Narrow street, slower speeds: NJ towns can make it safer for pedestrians
A new report finds crossing the street in the Garden State can be risky.
The Smart Growth America report finds that over the past decade, New Jersey had 1.73 pedestrian fatalities per 100,000 people, which is slightly higher than the national average of 1.55.
The report also finds New Jersey is doing a better job than many other states in improving its Pedestrian Danger Index, which divides the pedestrian fatality rate by the percentage of commuting trips that are made by foot.
From 2008 to 2017, New Jersey’s Pedestrian Danger Index was 54.1, compared to the national average of 55.3. That means New Jersey is considered the 21st most dangerous state in the nation for pedestrians.
Last year, according to New Jersey State Police data, 177 pedestrians were killed in New Jersey, down slightly from 183 fatalities in 2017.
And over the past decade, 1,543 pedestrians lost their lives in the Garden State.
So why are so many walkers in New Jersey getting killed?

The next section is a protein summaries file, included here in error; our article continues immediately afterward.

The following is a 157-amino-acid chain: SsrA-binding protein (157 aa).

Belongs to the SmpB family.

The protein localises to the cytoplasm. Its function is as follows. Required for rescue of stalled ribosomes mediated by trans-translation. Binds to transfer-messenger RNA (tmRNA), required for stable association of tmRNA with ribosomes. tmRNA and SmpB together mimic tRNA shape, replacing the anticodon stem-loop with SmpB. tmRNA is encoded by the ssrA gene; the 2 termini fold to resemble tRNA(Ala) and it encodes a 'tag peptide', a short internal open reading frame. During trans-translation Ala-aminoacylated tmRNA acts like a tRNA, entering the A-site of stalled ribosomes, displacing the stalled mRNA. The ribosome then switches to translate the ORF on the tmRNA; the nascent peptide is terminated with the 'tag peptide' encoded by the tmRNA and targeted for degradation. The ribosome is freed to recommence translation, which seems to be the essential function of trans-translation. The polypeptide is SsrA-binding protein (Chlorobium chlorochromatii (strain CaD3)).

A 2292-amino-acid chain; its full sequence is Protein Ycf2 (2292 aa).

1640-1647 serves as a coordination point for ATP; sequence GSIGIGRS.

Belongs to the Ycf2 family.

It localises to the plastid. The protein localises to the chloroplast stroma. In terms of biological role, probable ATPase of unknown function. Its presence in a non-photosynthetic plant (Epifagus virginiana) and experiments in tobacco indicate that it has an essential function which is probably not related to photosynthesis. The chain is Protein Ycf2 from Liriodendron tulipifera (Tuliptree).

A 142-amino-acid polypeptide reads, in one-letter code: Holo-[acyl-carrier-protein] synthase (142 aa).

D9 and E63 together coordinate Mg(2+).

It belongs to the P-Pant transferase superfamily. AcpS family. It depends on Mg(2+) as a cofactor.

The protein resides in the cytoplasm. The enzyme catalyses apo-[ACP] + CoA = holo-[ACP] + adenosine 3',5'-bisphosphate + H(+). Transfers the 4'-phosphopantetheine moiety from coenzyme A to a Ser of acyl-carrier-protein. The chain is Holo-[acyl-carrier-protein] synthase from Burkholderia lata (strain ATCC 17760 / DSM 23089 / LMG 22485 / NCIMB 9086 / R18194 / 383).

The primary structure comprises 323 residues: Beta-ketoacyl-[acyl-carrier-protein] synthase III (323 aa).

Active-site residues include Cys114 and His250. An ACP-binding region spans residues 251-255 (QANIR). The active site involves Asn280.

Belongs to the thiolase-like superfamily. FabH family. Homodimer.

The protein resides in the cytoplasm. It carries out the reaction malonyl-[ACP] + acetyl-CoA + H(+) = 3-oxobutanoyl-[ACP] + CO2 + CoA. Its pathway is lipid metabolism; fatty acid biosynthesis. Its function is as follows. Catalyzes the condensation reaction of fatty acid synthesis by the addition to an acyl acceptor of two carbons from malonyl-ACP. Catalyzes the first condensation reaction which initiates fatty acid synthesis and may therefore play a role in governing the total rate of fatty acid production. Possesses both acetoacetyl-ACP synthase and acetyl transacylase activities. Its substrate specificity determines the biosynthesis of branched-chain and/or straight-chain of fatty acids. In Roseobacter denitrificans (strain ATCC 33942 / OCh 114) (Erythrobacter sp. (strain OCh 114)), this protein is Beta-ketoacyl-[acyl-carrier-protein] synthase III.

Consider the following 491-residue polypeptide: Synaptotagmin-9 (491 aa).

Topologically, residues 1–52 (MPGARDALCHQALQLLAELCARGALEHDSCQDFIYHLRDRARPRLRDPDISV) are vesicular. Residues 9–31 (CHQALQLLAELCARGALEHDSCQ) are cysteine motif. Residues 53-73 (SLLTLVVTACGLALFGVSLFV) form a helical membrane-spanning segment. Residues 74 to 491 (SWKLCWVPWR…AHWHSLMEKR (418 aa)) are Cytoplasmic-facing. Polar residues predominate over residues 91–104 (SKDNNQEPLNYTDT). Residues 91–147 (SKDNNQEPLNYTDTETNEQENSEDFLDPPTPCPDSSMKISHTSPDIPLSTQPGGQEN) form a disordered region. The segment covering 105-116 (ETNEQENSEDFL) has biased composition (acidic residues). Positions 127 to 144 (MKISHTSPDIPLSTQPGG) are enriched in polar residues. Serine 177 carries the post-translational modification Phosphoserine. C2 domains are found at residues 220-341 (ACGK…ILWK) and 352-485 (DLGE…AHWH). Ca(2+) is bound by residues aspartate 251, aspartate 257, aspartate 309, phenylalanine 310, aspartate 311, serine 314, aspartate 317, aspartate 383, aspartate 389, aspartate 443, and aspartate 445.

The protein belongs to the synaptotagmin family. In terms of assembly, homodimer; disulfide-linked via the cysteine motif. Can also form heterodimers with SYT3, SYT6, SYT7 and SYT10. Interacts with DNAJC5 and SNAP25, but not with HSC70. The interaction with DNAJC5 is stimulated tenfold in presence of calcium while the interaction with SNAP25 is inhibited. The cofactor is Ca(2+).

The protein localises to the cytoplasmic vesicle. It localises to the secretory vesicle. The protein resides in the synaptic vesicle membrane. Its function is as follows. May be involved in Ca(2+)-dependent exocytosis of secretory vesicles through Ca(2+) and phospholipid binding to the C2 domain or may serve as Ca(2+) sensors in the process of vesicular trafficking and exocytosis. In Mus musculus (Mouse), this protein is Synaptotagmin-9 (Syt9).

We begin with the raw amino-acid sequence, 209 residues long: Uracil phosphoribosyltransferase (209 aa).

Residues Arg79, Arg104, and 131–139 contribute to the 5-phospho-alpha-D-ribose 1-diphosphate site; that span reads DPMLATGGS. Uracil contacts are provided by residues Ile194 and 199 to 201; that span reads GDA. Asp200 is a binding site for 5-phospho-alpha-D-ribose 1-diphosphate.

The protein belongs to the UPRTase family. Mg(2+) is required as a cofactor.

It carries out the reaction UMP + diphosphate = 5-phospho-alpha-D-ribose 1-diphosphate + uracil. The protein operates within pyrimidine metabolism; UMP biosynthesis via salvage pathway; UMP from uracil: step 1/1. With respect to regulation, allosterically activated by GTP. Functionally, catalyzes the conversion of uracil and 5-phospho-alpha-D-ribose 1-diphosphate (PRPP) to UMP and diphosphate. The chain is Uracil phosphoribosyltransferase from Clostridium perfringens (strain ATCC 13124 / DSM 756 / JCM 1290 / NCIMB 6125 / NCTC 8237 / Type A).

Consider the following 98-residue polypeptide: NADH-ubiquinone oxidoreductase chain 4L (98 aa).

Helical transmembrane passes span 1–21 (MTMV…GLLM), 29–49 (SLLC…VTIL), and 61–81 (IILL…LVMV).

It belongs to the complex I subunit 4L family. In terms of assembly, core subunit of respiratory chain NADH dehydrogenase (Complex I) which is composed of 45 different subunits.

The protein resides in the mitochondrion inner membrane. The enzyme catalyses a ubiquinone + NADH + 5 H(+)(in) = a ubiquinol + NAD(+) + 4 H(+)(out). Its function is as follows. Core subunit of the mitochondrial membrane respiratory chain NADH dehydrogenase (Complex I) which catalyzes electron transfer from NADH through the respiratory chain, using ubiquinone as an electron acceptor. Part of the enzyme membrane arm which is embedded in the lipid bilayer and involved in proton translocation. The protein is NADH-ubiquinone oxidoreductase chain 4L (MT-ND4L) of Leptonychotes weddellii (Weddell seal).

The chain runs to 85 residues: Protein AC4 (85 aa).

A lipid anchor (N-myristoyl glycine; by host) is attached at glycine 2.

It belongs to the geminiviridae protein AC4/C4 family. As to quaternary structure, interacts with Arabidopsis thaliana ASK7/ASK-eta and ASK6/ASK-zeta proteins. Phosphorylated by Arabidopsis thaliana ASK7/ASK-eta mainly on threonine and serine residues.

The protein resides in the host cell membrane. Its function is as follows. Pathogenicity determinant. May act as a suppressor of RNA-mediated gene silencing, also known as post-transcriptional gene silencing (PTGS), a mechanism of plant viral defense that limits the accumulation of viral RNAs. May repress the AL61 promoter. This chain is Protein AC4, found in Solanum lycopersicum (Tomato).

Traffic safety experts point to a frenetic pace of life, driver distraction and the fact that New Jersey is the most densely populated state in the nation.
Tim Evans, the director of research for New Jersey Future, a nonprofit organization that promotes sensible growth and infrastructure, believes there is also another reason.
He pointed out pedestrian fatality rates are trending higher because the enormous Baby Boomer generation is moving into the old age category.
“Their reflexes aren’t as sharp, they don’t move as fast, so both as pedestrians and as drivers, the older you get the more likely you are to be involved in an accident," he said.
He noted our density as a state actually works to some degree to promote safety.
“Where you have higher densities you tend to have more intense development where you have more people on the street, so roads are designed more for pedestrians and less for moving cars," he said.
He said an important step we can take to improve pedestrian safety is to promote and develop residential areas that feature “narrower streets, slower speeds, on-street parking that shields pedestrians from moving traffic.”
He noted you see a lot more of this kind of residential development in an older state like New Jersey, compared to California, Arizona or Florida where a lot of development has been more recent.